Crested Honey Buzzard
Status: Lower risk
Population Trend: Unknown.
Other Names: Asiatic Hony-buzzard, Common Honey-buzzard, Crested Honey-buzzard, Eastern Honey Buzzard, Eastern Honey-buzzard, Honey Kite, Oriental Honey-buzzard, Oriental Honey Buzzard.
Distribution: Indomalayan/Palearctic. Breeds in two probably discrete populations, one from southern (temperate-zone) SIBERIA and northeastern CHINA south to Baikal, Amurland, Sakhalin, northern JAPAN and the Yellow Sea, and the other on the Indian subcontinent (INDIA, SRI LANKA) and southern CHINA south through the Malay Peninsula, PHILIPPINES, SUMATRA, JAVA, and BORNEO; northern breeding populations winter in INDIA, southern CHINA, southern JAPAN, MYANMAR, Malay Peninsula, INDONESIA, and the PHILIPPINES south to SULAWESI. more…. Subspecies: 6 races. P. p. orientalis: Southern SIBERIA south to northeastern CHINA, JAPAN, and KOREA; winters in southeastern Asia, INDONESIA, PHILIPPINES, and SULAWESI; P. p. palawanensis: PHILIPPINES (Palawan and Calauit); P. p. philippensis: Northern and eastern PHILIPPINES; P. p. ptilorhynchus: JAVA; P. p. ruficollis: INDIA and SRI LANKA east through BURMA to south-central CHINA; P. p. torquatus: Malay Peninsula, SUMATRA, and BORNEO. more….
Taxonomy: The genus Pernis is a primitive accipitrid with no close relations to Buteo (Seibold and Helbig 1995). Wink (1995) found that it clusters with the Neophron/Gypaetus clade of Old World vultures. Based on molecular sequences of the cytochrome b gene, Gamauf and Haring (2004) found that the cuckoo hawks, Aviceda, form a sister group to Pernis, but their analysis indicated that Henicopernis and the Old World vultures, Gypaetus and Neophron, appear only distantly related to Pernis. The relationships of this form to Pernis apivorus have been much debated, and some authors (e.g., Brown and Amadon 1968) have lumped them into a single species, based partly on reports of individuals with intermediate characters from Siberia and Kazakhstan (Vaurie 1965). That possibility is disputed by some authors, and most recent authorities have continued to maintain them as separate species. Surprisingly, the molecular studies of Gamauf and Preleuthner (2005) indicated that the two species are monophyletic and do not even form a superspecies. Beaman (1994) provided well-reasoned arguments against the use of the name “Oriental Honey Buzzard” for this species, as had been proposed by Sibley and Monroe (1990). more….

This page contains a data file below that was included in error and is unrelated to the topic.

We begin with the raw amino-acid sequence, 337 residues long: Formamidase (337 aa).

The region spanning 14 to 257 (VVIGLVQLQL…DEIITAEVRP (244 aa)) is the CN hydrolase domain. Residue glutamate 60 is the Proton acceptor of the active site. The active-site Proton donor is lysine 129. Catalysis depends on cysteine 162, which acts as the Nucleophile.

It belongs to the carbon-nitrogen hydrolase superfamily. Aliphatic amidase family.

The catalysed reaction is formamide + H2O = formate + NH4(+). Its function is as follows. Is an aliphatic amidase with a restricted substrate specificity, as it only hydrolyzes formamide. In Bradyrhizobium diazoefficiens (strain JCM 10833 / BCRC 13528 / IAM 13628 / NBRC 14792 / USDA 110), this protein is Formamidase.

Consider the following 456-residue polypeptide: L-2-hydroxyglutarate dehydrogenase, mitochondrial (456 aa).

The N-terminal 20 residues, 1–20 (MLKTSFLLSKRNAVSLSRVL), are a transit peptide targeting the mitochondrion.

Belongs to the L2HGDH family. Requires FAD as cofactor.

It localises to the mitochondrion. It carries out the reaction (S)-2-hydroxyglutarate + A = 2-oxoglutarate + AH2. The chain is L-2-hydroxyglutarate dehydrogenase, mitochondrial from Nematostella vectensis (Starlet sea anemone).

Movements: Partial, trans-equatorial migrant (Bildstein 2006). The race orientalis is completely migratory, but the five insular races are probably sedentary. The former race is one of the raptors species that dominates the “East Asian Continental Flyway,” a 7,000-km overland system extending from eastern Siberia to Southeast Asia and the Indonesian Archipelago (Bildstein and Zalles 2005). more….
Habitat and Habits: In its Asian breeding range, it occurs in lowland and montane deciduous broad-leafed or mixed broad-leafed/coniferous forests with river valleys (Brazil 2009). In Southeast Asia, it occurs in lowland broad-leafed evergreen and deciduous forest and open wooded country (Robson 2000). On the Malay Peninsula, it occurs in lowland and montane forests, with a possible preference for edge habitats, from the plains to about 1,220 m; also at the edge of mangroves, in coconut and overgrown rubber plantations and even in wooded urban parks in Singapore (Wells 1999). Usually seen soaring over hilly areas (Coates and Bishop 1997). Forms large flocks in migration.
Food and Feeding Behavior: Specializes in feeding on the larvae and honey of bees and wasps. more….
Breeding: Bulids a stick nest placed in a tall tree. Clutch size is 1-2 eggs, which are white with bright reddish-brown markings. more….
Conservation: Generally common in its breeding and wintering ranges. Categorized as a species of “Least Concern” by BirdLife International (2009).
Gamauf, A., and E. Haring. 2004. Molecular phylogeny and biogeography of
honey-buzzards (genera Pernis and Henicopernis). Journal of
Zoological Systematics and Evolutionary Research 42:145-153.
Higuchi, H., H.-J. Shiu, H. Nakamura, A. Uematsu, K. Kuno, M. Saeki, M.
Hotta, K.-I. Tokita, E. Moriya, E. Morishita, and M. Tamura. 2005. Migration
of honey-buzzards Pernis apivorus based on satellite tracking.
Ornithological Science 4:109-115.
Hillcoat, B., G.O. Keijl, and D.J.M. Wallace. 1998. Pernis ptilorhynchus
Crested Honey Buzzard. BWP Update 2:137-141.
Orta, J., and B.-U. Meyburg. 1994. Eastern Honey-buzzard. Pp. 111-112 in
del Hoyo, J., A. Elliott, and J. Sargatal (eds), Handbook of birds of the
world. Vol. 2. New World vultures to guineafowl. Lynx Edicions, Barcelona,
van Balen, S., R. Sözer, V. Nijman, R. Dennis, E. Meijaard, and P. Jepson.
1999. Juvenile plumage of Javan Crested Honey Buzzard, with comments on
mimicry in south-eastern Asian Pernis and Spizaetus species. Dutch Birding
Vaurie, C., and D. Amadon. 1962. Notes on the honey buzzards of eastern
Asia. American Museum Novitates no. 2111.
Wells, D.R. 1999. The birds of the Thai-Malay Peninsula, covering Burma
and Thailand south of the eleventh parallel, Peninsular Malaysia and
Singapore. Volume One. Non-passerines. Academic Press, San Diego, CA.
Wink, M. 1995. Phylogeny of Old and New World vultures (Aves: Accipitridae
and Cathartidae) inferred from nucleotide sequences of the mitochondrial
cytochrome b gene. Verlag der Zeitschrift für Naturforschung 50c:868-882.
Sites of Interest: VIREO
Crested Honey Buzzard photos.
Last modified: 5/8/2009
Recommended Citation: Global Raptor Information Network. 2009. Species account: Crested Honey Buzzard Pernis ptilorhynchus. Downloaded from http://www.globalraptors.org on 28 Jul.2009